Before black metal was so often equated to frozen winds, icy tundras, and frosty landscapes, it was a style of fire. Sarcófago, Blasphemy, and the earlier works of Beherit evoked a humid, claustrophobic atmosphere seared by the thick flames of Hell itself. Simply the thought of throwing on Blood Upon The Altar or The Oath Of Black Blood is enough to make the skin clammy with the onset of a full sweat.
One of the early tips of this particular flame was a demo. Thrust into obscurity by unfortunate circumstance, a particular tape emerged out of Finland in 1991 that would have a small but dedicated ripple effect across the years of black metal. The Lord Diabolus — Beherit under what was effectively a pseudonym to protect their material from Turbo records — released a singular work, Down There…, which bridges the gap between the rawer, more aggressively primal The Oath Of Black Blood and the ritualistic, esoteric sounds of Drawing Down The Moon. Across the world, in North Carolina, Demoncy hit a similar stride with their debut rehearsal tape, Impure Blessings (Dark Angel Of The Four Wings). Downtuned, smoldering, and evoking that feeling of being slowly raked against the coals, Demoncy would stick with this style for over twenty years, releasing both now-classics Within The Sylvan Realms Of Frost and Joined In Darkness at the turn of the century.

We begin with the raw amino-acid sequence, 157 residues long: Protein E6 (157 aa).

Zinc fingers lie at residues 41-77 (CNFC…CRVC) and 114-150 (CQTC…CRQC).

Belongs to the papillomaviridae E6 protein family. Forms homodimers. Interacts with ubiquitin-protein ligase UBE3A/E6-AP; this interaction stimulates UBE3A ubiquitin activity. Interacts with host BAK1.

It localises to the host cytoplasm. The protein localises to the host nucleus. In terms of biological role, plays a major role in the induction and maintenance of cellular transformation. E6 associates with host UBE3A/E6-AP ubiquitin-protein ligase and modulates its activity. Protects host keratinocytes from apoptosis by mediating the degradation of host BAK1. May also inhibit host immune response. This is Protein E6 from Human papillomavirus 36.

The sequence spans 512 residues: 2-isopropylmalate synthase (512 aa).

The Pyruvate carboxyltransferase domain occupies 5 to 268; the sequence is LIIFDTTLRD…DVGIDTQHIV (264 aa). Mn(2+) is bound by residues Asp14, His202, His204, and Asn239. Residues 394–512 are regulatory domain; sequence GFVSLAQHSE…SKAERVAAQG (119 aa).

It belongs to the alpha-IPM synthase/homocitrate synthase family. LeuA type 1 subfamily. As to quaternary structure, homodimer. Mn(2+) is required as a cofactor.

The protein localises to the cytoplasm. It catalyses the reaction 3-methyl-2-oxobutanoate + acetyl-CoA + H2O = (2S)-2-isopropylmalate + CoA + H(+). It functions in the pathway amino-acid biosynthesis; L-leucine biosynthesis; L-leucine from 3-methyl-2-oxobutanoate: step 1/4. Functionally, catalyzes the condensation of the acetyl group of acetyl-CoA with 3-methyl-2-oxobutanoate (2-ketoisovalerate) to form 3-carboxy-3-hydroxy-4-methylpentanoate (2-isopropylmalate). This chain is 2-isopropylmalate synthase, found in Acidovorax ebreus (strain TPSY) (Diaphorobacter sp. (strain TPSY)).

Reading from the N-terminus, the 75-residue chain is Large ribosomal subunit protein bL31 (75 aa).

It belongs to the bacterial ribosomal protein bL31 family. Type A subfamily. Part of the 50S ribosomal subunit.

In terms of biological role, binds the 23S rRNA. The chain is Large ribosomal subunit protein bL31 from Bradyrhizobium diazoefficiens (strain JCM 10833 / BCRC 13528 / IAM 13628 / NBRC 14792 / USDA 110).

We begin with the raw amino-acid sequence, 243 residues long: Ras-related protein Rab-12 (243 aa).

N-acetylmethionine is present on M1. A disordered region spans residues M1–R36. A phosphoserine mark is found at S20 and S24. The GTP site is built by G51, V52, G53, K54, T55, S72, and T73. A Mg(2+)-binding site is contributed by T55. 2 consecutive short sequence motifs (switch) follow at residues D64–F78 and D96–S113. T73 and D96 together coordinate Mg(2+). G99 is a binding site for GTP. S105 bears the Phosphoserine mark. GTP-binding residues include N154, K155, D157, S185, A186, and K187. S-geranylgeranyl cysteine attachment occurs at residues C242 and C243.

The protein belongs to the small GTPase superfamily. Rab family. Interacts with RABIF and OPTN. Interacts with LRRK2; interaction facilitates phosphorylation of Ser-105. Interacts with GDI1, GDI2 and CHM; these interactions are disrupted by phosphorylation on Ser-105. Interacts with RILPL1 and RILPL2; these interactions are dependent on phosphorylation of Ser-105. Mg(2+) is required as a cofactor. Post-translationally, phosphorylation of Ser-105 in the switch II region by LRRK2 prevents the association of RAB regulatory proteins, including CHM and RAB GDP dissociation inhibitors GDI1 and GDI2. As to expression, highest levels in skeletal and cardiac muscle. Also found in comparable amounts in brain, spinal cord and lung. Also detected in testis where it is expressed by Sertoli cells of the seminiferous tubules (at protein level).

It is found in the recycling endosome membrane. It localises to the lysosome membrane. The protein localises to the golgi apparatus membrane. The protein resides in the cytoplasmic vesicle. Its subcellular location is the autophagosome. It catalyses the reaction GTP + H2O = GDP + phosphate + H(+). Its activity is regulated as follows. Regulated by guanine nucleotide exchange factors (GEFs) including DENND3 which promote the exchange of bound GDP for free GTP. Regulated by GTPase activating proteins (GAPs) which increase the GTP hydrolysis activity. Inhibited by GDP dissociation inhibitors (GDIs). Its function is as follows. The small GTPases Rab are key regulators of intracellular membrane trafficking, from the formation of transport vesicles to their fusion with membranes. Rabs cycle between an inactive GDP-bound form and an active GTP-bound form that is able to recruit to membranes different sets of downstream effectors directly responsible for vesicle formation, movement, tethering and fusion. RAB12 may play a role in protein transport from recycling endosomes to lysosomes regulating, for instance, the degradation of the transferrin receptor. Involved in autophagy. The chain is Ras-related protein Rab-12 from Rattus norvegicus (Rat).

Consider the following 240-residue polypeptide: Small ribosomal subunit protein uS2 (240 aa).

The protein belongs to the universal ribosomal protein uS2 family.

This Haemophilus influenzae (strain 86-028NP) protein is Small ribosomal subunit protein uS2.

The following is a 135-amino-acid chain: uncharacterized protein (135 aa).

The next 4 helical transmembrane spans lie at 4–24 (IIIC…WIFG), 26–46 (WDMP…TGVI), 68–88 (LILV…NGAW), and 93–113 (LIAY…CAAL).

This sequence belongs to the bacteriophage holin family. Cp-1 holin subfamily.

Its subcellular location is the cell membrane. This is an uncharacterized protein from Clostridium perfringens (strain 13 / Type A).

The style continues from its embers, growing into the modern era with bands such as Moenen Of Xezbeth, Perverted Ceremony, and especially Void Meditation Cult. The power in the whispered, otherworldly incantations of the vocals, and in the slower and more labored tempo — both augmented with the weight of the tone and contrasted by the relentless energy of the guitars — crafts that sweltering atmosphere of blackened forms of both death and doom that exude an uncompromising evilness in their intent of exploring the darkness by virtues of the metals most black.
Today, Last Rites has the pleasure of revealing a slice of this offering in the form of the eponymous “Deadlight Sanctuary.” Appropriately titled both in its revelation of the band’s intent and the catharsis found in its extinguishing of any light of hope, “Deadlight Sanctuary” starts with a reserved blast, setting both a groove and feeling of tension as the chord changes seemingly glide together in that classic Demoncy style. The power builds with the transition to a slower — but no less driving — running kick; the vocals echoing in a layered multi-voiced delivery comprised of harsh whispers, throaty growls, and sheer animalistic veracity as they reverberate through the cavernous chambers of terror, as though heckling a force beyond the domains of death itself. The haunting echoes of the synths give way to a liquid, almost psychedelic wind before the track fully unleashes, leaning its full might into conjoining the previous riffs over a wave of necrotic invigoration. The iron hooks sink into the flesh, pulling and twisting as the song climaxes, revealing a contorted form of horror reserved only for the deepest levels of Hell, or the maximum pleasure found in partaking in a particular series of Clive Barker films. “Deadlight Sanctuary” is the joint pain and ecstasy of life leaving the body, siphoned through an auditory invocation with intent on rotting the human spirit beyond any semblance of hope.